NOSN GOREN (January 6, 1887-February 28, 1956)
This was the adopted name of Nosn Grinblat. He was born in Vidz, Kovno region (later, Vilna region), Lithuania. His father was an itinerant teacher, a mystic, and an assistant to the Lyubavitsher rebbe. From age six on, he was living in Kovno, and he studied in a religious primary school and in Slobodka yeshivas, also with adherents of the Musar (moral edification) movement in “Kneses yisroel” (Congregation of Israel) where, together with other yeshiva boys, he surreptitiously read Yiddish literature. At age sixteen, he moved to Vilna, where he studied, following the system established by R. Chaim Ozer Grodzenski, in the new study hall in the synagogue courtyard, and continued self-study of worldly knowledge in the Strashun Library. In 1904 he stood with the first Labor Zionists in Vilna. He later switched to the Zionist socialists, moving on to found revolutionary circles in the towns and townlets of Lithuania; he was arrested and thrown in jail in Kovno, Vilna, and Dvinsk (Daugavpils) for almost two years. After being freed, he continued his studies and as an external student sat for the examination to become a teacher. He began writing in 1909 in Russian. He published in Kovenskii telegraf (Kovno telegraph) stories of the life of revolutionaries and external students. In 1910 he left for Odessa where he published stories in the Russian newspaper Odesskoie slovo (Odessa word) and in Odesskoie obozreniie (Odessa survey). In 1911 he switched to Yiddish and Hebrew and published articles, sketches, poems, and features in the local Jewish publications: Gut morgn (Good morning), Sholem aleykhem (How do you do?), Der id (The Jew), Dos naye vort (The new word), and in Hekhberg’s Unzer lebn (Our life); Dos lebn (The life) in Warsaw; Tog (Day), edited by Shnayfal, in Vilna; and in Hebrew: Hashiloaḥ (The shiloah), Haolam (The world), Hatsfira (The siren), Hazman (The time), the anthologies Tal (Dew), Aḥdut (Unity), Kuntres (Pamphlet), Kneset (Congregation), and Olamenu (Our world). In 1917 he published a longer story “Bagegenish” (Encounter) in the collection Untervegs (Pathways), edited by Kh. N. Bialik. He wrote political articles for the Hebrew daily newspaper Haam (The people) and literary criticism in Hatekufa (The epoch) in Moscow.
In 1921 he returned to Lithuania. He was a regular contributor, and for a time also editor, of the Zionist daily newspaper Di idishe shtime (The Jewish voice) in Kovno. Over the years 1921-1922, he cofounded the weekly newspapers Hatsofe (The spectator) with Eliezer Fridman, Had lita (Echo of Lithuania) with Moyshe Cohen, and Der idishe emigrant (The Jewish emigrant) with Y. Rozenboym. He was a member of the Jewish national council in Kovno, and he was also active in “Heḥaluts” (The pioneer) and in the Zionist socialist party. With Sh. Fridman, he edited Unzer veg (Our way) and Di tsayt (The time), and with Moyshe Cohen Netivot (Paths). He worked as a teacher in the Hebrew high school and in the Tarbut teachers’ seminary. He continued his own studies and graduated from the historical philology faculty at Kovno University. His dissertation concerned Y. L. Gordon; it appeared in Yiddish as Y. l. gordon, zayn lebn un shafn (Y. L. Gordon, his life and work) (Kovno, 1931), 79 pp. Over the years 1933-1935, he edited in Kovno the daily newspaper Dos vort (The word). He was a delegate to five Zionist Congresses. In 1935 he settled in Israel in Petach Tikva, moving later to Tel Aviv. He wrote for Davar (Word), Hapoel hatsair (Young laborer), Moznaim (Scales), Gilyonot (Sheets), Gazit (Hewn stones), and Haolam (The world). He published six volumes of stories and three of criticism in Hebrew. In 1947 on the occasion of his sixtieth birthday, members of the Israel press published articles and treatises concerned with his literary activities. He was a sentimental, lyrical storyteller, of the deeply psychological and moralizing type, as befit the style at the end of the nineteenth century. His literary essays were full of pathos and almost always positive, often even exaggeratedly so. Always liberal and tolerant, he sought to popularize Yiddish literature among Hebrew readers in Israel. He also wrote under the pen names: Nosn, Ben Asher, A yid, A. Tshernes, and Oyskuker, among others. He died in Tel Aviv.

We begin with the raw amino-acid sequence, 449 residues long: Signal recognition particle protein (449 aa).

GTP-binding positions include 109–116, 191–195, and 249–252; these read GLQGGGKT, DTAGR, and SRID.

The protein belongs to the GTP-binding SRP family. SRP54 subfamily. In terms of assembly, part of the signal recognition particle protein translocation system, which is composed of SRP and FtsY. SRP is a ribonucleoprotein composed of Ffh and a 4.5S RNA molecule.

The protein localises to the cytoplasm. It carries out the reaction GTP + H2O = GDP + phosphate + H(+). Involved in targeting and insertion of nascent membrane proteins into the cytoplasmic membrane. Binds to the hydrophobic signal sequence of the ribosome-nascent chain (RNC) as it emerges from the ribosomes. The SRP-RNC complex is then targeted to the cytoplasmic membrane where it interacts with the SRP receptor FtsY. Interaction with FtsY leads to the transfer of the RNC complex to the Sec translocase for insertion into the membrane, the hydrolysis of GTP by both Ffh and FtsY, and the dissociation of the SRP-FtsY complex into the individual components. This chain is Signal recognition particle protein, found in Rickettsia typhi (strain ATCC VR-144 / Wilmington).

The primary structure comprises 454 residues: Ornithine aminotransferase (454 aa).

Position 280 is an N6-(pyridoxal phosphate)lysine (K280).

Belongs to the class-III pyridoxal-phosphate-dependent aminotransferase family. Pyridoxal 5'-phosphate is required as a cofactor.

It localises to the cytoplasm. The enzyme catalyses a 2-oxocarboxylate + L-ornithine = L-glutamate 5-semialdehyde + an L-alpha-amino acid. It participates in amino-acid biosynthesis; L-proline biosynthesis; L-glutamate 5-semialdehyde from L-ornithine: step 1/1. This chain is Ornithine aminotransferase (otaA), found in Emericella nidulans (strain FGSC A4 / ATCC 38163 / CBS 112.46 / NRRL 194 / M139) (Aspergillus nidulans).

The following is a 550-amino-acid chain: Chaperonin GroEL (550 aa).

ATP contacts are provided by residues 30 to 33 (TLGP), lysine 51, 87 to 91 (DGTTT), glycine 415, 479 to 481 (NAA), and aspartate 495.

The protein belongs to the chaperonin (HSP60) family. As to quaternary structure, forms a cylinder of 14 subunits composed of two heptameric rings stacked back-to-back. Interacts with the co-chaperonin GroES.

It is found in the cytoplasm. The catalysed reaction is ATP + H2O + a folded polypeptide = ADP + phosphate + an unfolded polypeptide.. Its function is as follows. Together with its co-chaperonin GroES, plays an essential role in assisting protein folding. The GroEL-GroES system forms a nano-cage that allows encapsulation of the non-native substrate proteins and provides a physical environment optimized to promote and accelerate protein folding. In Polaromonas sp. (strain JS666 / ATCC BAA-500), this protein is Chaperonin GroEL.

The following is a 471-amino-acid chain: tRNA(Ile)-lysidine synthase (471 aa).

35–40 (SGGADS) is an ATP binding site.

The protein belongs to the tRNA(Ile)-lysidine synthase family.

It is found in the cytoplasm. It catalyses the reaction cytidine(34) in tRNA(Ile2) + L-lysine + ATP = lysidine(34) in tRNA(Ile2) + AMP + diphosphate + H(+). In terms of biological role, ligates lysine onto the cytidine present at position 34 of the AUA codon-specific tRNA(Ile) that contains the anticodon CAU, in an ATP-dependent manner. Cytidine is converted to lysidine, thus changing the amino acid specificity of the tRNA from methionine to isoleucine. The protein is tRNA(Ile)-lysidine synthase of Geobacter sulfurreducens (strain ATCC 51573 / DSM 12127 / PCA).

Sources: Zalmen Reyzen, Leksikon, vol. 1, under “Grinblat”; Sh. Ts. Zetser, in Tsukunft (February 1919); M. Kitay, Unzere shrayber un kinstler (Our writers and artists) (Warsaw, 1938), p. 233; D. Tidhar, in Entsiklopedyah leḥalutse hayishuv uvonav (Encyclopedia of the founders and builders of Israel), vol. 2 (Tel Aviv, 1947), pp. 862-63; Y. Likhtnboym, in the anthology Hasipur haivri (The Hebrew story) (Tel Aviv, 1955), p. 517; Zalmen Shazar, in Keneder odler (Montreal) (April 25, 1956); Baruch Karu, in Moznaim (Nissan 1956); M. Ravitsh, in Keneder odler (April 13, 1956); Karu, in Heavar (Tel Aviv) 3 (July 1956); Sefer natan goren z”l (On Nosn Goren, may his memory be for a blessing) (Jerusalem, 1958), 156 pp.
[Additional information from: Berl Kagan, comp., Leksikon fun yidish-shraybers (Biographical dictionary of Yiddish writers) (New York, 1986), col. 155.]